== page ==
AAF Assurance Framework
The Assurance Framework used within the AAF is the NIST Electronic Authentication Guideline – NIST SP 800-63-1. The NIST guideline forms the basis of many assurance frameworks used internationally and was selected with a view to being interoperable with other federations.
Within the AAF, assurance is separated into two concepts. Two values are asserted in the eduPersonAssurance attribute, one for each of these concepts.
- Identity Assurance: The strength of the processes used to identify the user at the time of user registration. This is indicated by a value asserted in the eduPersonAssurance attribute of the format urn:mace:aaf.edu.au:iap:id:.[level], where level is a value from 1 to 2.
- Token and Credential Management Assurance: The strength of the token used and the strength of the processes used to manage tokens and credentials. This is indicated by a value asserted in the eduPersonAssurance attribute of the format urn:mace:aaf.edu.au:iap:authn:[level], where level is a value from 0 to 2.
Together, these two values make up the Level of Assurance (LoA) associated with a user’s authentication.
Note that additional information about the particular authentication instance may be obtained from the value of AuthnContext asserted as part of the SAML transaction.
This AAF Assurance Framework is for Level of Assurance (LoA) 1 and LoA 2. Over time the AAF may amend this Framework to include other assurance levels.
Process for moving to LoA1
Identity Providers asserting LoA1are required to follow the NIST SP 800-63-1 standard for LoA1. The AAF does not require the Subscriber to submit a Compliance Statement stating that the requirements of the NIST standard have been met for LoA1.
As an Identity Provider, if you do not meet all requirements for LoA1 under Token and Credential Assurance, you should assert a value of 0 for this.
Process for moving to LoA2
Identity Providers asserting LoA2 are required to follow the NIST SP 800-63-1 standard for LoA2. Figure 1 outlines the steps to begin asserting LoA2 for users in your IdP. Note that you do not need to meet LoA2 requirements for all users in your IdP, only for those users for whom you are asserting LoA2. Before an IdP can begin asserting LoA2 they must submit a Practice Statement documenting their processes, and a Compliance Statement stating that the requirements of the NIST standard have been met.
Figure 1: Process for moving to LoA2
What Identity Providers need to do
The following checklists are to assist Identity Providers in determining whether they meet the requirements for issuing LoA1 and LoA2.
The requirements are a summary from NIST SP 800-63-1* (available from http://csrc.nist.gov/publications/PubsSPs.html). Please refer to the NIST document for more complete information, clarification, and context regarding the requirements. The relevant document page numbers are listed beside each requirement for your reference.
Identity Providers only need to meet these requirements for those users for whom they are asserting a given level of assurance. For LoA2, a Practice Statement documenting your processes must be submitted to the AAF and made available to other subscribers upon request as outlined in Figure 1.
* Over time NIST may release updated versions of NIST SP 800-63. Subscribers should always check for the latest version of the standard.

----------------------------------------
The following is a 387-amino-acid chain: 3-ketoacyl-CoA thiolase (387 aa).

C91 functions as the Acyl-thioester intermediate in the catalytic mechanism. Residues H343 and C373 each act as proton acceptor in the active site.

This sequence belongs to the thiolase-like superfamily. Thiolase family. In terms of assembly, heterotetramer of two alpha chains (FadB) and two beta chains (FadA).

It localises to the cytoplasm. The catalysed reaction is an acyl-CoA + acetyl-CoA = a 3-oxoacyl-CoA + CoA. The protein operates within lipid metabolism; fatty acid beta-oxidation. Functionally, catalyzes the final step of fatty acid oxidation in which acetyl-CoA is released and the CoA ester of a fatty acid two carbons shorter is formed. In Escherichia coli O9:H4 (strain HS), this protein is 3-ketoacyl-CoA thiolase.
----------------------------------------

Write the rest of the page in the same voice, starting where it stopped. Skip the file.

LoA 1 requirements checklist
|Registration and identity-proofing requirements (eduPersonAssurance = urn:mace:aaf.edu.au:iap:id:1)|
|N/A||Document your processes for issuing credentials. Note this is a baseline requirement for complying with the AAF Federation Rules. There are no additional requirements for identity proofing at Level 1.|
|Tokens and token and credential management requirements (eduPersonAssurance = urn:mace:aaf.edu.au:iap:authn:1)|
|49||User passwords must be at least 6 characters (or alternatively a randomly generated PIN of 4 or more digits).||49||You have implemented a throttling mechanism that effectively limits the number of failed authentication attempts an attacker can make on the user’s account to 100 or fewer in any 30-day period.||62||Password files are protected by access controls that limit access to administrators and only to those applications that require access.||62||Password files do not contain the plaintext passwords. Typically they contain a one-way hash of the password.|
LoA 2 requirements checklist
|Registration and identity-proofing requirements (eduPersonAssurance = urn:mace:aaf.edu.au:iap:id:2)|
|33||The applicant has undergone an in-person registration process at your organisation during which they have demonstrated possession of a valid current primary government picture ID that contains their picture and either their address of record or their nationality of record – in other words, either a driver’s license or a passport.||33||During the registration process the registration authority (RA) at your organisation inspects the applicant’s photo ID, compares the picture to the applicant, and records the ID number, the address, and the date of birth.|
|33|| If the photo ID appears to be valid and the photo matches the applicant, then
a) If personal information in records includes a telephone number or e-mail address, the CSP issues credentials in a manner that confirms the ability of the Applicant to receive communications at phone number or email address associated with the Applicant in records. Any secret sent over an unprotected session shall be reset upon first use; or
b) If ID confirms address of record, RA authorizes or CSP issues credentials. Notice is sent to address of record, or;
c) If ID does not confirm address of record, CSP issues credentials in a manner that confirms the claimed address.